As mentioned above, this novel was groundbreaking due to the fact that it introduced issues of lesbianism and queer culture to mainstream society during the 1970s. The problem when reading this novel today is that its age definitely shows. Although it is perhaps obvious that a lot has changed in terms of the proliferation and acceptance of LGBTQ cultures in American society, this novel creates a snapshot of a time in which patriarchy reigned supreme and in which queer voices were still struggling to be heard (issues that still linger today). The novel was also written and published during the peak of second-wave feminism the radical feminism, in which concepts such as women’s reproductive rights, patriarchy, and motherhood were being actively deliberated and contested. Thus, I can see why the novel’s protagonist may be seen as too radical and extreme to some readers. Rubyfruit Jungle questions, and to some extent, attacks notions such as marriage, motherhood, monogamy, and gender binaries–even at the expense of some of the lesbian characters within the text.

A particular passage that made me very uncomfortable takes place when Molly goes to a lesbian bar during her first night in New York, where a butch lesbian tries to woo her. Molly states the following after rejecting the advances of the butch lesbian:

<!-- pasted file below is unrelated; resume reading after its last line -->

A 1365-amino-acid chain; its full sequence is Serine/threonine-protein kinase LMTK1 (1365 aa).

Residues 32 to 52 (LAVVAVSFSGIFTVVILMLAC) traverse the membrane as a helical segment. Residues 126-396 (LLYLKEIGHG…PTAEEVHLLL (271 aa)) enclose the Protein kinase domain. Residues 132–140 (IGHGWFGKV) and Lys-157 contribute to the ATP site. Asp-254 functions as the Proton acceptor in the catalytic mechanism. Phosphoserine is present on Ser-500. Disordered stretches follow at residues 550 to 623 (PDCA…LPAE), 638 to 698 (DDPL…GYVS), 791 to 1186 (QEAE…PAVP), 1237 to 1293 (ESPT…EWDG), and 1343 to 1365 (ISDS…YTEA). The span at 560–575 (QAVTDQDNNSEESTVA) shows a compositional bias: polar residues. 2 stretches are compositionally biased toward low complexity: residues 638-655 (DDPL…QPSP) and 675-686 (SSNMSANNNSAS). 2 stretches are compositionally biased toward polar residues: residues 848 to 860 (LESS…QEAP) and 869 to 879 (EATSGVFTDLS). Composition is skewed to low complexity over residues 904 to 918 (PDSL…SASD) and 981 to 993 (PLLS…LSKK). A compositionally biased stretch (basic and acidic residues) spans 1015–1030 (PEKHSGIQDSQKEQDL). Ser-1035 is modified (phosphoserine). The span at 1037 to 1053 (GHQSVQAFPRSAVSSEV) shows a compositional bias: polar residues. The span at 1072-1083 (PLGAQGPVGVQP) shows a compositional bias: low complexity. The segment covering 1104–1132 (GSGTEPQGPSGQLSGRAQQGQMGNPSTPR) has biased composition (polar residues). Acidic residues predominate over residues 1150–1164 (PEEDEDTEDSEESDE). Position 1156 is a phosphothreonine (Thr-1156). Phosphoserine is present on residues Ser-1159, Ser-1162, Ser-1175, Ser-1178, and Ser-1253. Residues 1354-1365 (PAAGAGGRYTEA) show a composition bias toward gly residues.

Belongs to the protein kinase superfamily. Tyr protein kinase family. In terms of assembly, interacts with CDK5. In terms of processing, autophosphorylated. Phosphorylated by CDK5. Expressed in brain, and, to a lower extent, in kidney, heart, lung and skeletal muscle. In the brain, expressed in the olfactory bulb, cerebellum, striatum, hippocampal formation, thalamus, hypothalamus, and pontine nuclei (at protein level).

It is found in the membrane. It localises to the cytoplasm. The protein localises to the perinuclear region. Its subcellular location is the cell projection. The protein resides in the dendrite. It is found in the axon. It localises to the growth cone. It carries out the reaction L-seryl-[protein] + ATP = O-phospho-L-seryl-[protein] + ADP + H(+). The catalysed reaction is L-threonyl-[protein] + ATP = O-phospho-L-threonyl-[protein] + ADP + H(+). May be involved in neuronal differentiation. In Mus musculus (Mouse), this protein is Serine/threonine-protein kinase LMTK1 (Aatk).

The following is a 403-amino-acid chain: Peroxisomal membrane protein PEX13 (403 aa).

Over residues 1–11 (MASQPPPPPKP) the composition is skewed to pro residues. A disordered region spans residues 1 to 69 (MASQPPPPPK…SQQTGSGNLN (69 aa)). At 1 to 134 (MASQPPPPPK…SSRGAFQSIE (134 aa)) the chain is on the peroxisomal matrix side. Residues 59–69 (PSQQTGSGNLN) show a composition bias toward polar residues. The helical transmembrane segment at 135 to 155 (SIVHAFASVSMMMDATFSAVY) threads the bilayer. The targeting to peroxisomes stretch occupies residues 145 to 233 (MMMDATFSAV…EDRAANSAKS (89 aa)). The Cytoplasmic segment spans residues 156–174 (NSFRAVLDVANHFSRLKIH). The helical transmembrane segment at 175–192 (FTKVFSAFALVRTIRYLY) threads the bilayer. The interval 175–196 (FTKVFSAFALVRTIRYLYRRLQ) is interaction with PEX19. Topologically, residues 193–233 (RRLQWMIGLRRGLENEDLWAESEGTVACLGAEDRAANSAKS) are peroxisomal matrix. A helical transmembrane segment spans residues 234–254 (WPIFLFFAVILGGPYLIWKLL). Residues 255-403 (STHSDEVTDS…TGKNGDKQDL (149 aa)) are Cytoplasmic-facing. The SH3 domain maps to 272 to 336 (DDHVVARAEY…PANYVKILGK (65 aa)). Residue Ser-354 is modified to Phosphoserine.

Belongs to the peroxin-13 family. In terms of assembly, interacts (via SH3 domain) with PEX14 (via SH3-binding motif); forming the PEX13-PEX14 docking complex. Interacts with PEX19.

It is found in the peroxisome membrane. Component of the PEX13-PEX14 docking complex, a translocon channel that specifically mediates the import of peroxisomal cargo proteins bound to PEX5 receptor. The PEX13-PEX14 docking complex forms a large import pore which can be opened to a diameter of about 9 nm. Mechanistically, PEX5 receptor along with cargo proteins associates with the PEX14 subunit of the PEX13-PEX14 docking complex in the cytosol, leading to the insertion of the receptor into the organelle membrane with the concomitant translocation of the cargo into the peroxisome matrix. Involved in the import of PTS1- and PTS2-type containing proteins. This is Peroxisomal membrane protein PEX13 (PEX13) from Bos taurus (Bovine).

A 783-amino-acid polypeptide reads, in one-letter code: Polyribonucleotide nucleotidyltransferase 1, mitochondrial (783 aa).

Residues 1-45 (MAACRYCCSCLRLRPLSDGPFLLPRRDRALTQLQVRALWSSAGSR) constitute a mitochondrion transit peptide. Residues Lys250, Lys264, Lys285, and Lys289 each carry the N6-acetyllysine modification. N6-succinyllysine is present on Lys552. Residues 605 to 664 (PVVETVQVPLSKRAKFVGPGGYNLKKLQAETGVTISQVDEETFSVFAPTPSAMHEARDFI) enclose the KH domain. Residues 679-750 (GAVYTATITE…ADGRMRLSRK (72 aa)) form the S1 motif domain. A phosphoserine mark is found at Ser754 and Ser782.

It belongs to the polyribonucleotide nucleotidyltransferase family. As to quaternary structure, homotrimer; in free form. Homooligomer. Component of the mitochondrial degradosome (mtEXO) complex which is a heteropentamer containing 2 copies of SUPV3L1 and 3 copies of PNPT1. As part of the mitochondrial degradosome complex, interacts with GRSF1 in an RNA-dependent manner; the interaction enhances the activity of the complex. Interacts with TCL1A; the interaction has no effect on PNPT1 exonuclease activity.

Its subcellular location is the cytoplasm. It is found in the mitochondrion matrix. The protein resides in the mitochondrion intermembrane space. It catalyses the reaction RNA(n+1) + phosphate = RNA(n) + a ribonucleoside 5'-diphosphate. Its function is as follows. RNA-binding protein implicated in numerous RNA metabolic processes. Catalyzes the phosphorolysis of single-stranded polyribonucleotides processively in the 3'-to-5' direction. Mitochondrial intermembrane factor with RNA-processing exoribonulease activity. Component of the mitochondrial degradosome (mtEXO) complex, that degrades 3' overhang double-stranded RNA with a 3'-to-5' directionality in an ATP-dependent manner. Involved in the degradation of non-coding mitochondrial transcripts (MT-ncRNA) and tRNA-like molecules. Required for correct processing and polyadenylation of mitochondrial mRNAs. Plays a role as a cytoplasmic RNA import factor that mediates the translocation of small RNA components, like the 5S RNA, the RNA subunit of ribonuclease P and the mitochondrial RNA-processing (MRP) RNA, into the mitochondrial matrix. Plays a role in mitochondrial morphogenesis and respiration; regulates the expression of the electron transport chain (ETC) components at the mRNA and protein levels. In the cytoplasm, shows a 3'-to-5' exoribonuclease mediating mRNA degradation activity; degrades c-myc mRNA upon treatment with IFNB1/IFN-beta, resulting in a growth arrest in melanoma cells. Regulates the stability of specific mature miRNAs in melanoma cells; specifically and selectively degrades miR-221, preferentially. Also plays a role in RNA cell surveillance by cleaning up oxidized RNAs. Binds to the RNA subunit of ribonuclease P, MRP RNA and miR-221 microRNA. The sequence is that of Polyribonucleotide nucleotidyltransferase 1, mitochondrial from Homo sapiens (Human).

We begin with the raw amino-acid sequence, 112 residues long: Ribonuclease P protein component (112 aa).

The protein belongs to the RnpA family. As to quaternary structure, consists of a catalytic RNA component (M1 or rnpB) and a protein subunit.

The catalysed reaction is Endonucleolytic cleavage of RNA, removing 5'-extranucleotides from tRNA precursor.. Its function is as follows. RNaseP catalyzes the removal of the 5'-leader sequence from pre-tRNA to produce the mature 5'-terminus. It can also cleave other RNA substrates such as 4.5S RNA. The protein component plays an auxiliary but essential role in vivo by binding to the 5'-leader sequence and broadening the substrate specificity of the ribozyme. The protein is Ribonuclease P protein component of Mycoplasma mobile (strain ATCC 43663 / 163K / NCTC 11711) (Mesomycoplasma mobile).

What’s the point of being a lesbian if a woman is going to look and act like an imitation of a man? Hell, if I want a man, I’ll get  the real thing not one of these chippies. I mean […] the whole point of being gay is because you love women. You don’t like men that look like women, do you? (130)

Now, Molly’s anger and disdain for butch lesbians stems from the fact that she deems that they uphold the very gender binaries that she tries to resist–in which one person in a relationship is designated as the “masculine” figure, whereas the other is designated as the “female” figure. In her questioning of butch lesbianism, she seems to be inquiring why certain people feel the need to rely on heterosexual models of courtship and sexuality rather than following a queer route. While her views may be approached as a desire to deviate from binaristic thinking, one must also admit that her views are insensitive, and they do not do justice to the multitudinous and diverse nature of gender expression. Thus, rather than viewing butch figures as people who thwart or parody gender binaries, she views them as people who embrace the binary altogether.